New York, June 14, 2017—Americas Society and Council of the Americas strongly encourage the U.S. administration to continue normalizing bilateral relations with Cuba. Greater engagement with the island has advanced U.S. national interests and values, created opportunities for U.S. companies, and supported the Cuban people.
“In our numerous business delegations to Havana, we have witnessed the positive effects of greater U.S. diplomatic and commercial engagement with Cuba. Greater commerce, travel, and trade has impacted the lives of everyday Cubans and the island’s growing private sector, granting them unprecedented economic agency and access to information. Rolling back the policy of engagement will hurt the very people it aims to support,” said AS/COA Policy Senior Director and Cuba Working Group head Alana Tummino. “Equally important, the opening has provided an opportunity for U.S. companies to expand their operations in sectors such as technology and telecommunications, remittances, agriculture, travel, and more. This bolsters our U.S. economy and allows U.S. companies to enter the market alongside businesses from the rest of the world. These personal, cultural, and commercial relationships 90 miles off our shore are our best bet for creating a more open society.”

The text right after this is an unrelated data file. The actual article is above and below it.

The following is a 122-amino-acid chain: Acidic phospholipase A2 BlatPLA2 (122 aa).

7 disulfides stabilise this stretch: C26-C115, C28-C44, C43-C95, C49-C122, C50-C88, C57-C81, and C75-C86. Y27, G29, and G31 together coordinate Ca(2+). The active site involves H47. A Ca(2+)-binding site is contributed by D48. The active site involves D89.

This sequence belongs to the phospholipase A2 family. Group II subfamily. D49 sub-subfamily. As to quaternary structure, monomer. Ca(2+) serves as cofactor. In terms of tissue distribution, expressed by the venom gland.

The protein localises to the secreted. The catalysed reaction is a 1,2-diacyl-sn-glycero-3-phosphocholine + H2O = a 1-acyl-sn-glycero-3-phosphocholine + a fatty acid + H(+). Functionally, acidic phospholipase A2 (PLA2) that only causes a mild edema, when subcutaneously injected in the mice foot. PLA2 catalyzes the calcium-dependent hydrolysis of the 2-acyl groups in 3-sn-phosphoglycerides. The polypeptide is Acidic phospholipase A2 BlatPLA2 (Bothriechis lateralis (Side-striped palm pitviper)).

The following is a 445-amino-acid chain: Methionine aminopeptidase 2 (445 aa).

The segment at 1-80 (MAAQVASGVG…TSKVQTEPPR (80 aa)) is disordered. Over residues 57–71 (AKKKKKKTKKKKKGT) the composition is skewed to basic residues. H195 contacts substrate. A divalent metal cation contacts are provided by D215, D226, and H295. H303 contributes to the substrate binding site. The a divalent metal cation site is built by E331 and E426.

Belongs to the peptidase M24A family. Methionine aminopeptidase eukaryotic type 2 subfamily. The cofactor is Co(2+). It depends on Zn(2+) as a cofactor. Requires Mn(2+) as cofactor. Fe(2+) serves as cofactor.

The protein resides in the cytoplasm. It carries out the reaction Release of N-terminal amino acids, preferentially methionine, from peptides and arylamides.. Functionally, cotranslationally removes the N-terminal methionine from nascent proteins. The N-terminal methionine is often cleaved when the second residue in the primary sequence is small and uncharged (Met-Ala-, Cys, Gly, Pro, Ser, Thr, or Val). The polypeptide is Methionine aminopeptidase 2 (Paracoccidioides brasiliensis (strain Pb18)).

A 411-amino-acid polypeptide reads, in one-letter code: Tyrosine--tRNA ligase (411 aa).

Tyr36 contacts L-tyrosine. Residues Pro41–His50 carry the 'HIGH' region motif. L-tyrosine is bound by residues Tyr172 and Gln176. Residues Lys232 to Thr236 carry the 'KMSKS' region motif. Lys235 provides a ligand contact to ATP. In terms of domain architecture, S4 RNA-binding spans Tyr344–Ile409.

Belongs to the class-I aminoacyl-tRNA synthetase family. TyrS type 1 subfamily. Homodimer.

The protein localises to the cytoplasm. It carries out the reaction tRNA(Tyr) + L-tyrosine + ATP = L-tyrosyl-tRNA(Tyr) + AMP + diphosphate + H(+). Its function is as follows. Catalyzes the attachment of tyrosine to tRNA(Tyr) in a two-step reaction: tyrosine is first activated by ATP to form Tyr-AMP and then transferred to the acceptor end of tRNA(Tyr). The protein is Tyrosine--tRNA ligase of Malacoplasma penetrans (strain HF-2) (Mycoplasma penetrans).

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Americas Society is the premier organization dedicated to education, debate and dialogue in the Americas. Established by David Rockefeller in 1965, our mission is to foster an understanding of the contemporary political, social and economic issues confronting Latin America, the Caribbean, and Canada, and to increase public awareness and appreciation of the diverse cultural heritage of the Americas and the importance of the inter-American relationship.
Council of the Americas is the premier international business organization whose members share a common commitment to economic and social development, open markets, the rule of law, and democracy throughout the Western Hemisphere.
AS/COA's Cuba Working Group (CWG) includes corporate leaders from the worlds of banking, financial services, energy, telecommunications, hospitality, pharmaceuticals, and law. Working group meetings look at the steps companies can take under current U.S. restrictions to pre-position themselves for future investment. This effort has produced a series of papers on regulations and laws affecting U.S. business activity under the U.S. embargo and in Cuba.